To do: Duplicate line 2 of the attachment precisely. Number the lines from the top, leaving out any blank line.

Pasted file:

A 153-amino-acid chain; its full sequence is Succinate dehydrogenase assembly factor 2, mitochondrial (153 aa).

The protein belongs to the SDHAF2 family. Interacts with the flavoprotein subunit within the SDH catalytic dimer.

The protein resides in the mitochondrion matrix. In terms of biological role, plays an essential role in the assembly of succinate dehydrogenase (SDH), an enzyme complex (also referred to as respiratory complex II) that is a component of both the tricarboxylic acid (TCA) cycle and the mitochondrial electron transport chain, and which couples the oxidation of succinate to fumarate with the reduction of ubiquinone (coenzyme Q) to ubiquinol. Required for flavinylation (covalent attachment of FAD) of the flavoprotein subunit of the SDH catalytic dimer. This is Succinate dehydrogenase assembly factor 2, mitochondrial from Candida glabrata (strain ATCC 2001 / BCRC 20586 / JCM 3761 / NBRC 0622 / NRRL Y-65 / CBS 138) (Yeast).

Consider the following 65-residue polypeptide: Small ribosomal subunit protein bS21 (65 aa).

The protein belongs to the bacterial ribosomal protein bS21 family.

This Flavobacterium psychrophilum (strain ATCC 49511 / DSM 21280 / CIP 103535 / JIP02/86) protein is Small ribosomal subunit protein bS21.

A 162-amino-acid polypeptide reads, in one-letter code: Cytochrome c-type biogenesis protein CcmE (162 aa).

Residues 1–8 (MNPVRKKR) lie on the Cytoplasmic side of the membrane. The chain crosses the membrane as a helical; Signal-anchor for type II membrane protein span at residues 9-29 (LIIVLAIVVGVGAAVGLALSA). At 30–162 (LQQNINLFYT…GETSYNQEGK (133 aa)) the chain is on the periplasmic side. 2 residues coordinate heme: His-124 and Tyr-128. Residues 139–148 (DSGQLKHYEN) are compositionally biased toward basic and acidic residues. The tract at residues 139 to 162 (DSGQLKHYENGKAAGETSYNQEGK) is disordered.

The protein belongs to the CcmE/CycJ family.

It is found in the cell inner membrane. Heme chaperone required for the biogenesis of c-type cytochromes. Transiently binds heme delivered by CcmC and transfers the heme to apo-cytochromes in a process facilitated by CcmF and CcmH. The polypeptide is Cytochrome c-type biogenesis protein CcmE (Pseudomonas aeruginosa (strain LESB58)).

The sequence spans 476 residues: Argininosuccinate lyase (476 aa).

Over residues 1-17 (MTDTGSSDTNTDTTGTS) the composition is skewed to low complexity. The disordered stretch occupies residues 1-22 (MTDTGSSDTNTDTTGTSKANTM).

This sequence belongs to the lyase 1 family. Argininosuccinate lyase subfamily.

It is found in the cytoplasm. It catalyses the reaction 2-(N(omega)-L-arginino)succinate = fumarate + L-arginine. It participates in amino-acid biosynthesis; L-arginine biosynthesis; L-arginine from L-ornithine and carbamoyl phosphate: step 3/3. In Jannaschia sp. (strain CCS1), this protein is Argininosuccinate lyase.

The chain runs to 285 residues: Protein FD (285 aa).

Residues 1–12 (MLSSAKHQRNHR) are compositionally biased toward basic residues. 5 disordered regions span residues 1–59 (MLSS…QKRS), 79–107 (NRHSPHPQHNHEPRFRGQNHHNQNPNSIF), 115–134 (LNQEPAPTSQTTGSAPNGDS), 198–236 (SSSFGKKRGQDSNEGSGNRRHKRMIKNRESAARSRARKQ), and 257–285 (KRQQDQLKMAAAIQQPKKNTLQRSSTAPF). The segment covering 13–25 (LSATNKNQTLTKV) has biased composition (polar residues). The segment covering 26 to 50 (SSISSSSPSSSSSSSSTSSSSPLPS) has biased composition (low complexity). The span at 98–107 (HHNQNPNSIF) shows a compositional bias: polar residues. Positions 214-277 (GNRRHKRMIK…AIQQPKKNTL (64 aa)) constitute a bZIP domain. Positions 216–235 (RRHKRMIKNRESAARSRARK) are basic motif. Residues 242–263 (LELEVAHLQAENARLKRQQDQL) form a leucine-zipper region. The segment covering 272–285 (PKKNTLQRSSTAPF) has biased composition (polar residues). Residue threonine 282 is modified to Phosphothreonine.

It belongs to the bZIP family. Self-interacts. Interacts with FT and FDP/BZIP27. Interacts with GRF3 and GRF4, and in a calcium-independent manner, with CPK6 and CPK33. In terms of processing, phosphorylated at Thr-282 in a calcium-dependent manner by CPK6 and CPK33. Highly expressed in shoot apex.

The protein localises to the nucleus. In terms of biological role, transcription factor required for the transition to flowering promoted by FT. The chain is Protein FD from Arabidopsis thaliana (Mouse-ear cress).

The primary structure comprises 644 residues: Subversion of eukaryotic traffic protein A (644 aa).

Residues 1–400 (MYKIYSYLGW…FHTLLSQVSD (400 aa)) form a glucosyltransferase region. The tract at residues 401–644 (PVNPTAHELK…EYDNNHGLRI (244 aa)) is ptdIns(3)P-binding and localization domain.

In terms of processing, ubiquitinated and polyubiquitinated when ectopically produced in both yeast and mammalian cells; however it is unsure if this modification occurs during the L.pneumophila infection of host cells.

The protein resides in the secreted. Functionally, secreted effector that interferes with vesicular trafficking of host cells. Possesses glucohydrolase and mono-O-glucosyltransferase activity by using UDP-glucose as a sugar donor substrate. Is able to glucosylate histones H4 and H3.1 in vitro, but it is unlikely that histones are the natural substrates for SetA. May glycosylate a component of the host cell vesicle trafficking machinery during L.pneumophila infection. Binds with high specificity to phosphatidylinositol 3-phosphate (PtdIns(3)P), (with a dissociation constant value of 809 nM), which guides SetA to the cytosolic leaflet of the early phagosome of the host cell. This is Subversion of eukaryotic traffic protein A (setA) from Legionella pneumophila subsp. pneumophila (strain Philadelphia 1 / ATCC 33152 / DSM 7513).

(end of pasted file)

The protein belongs to the SDHAF2 family. Interacts with the flavoprotein subunit within the SDH catalytic dimer.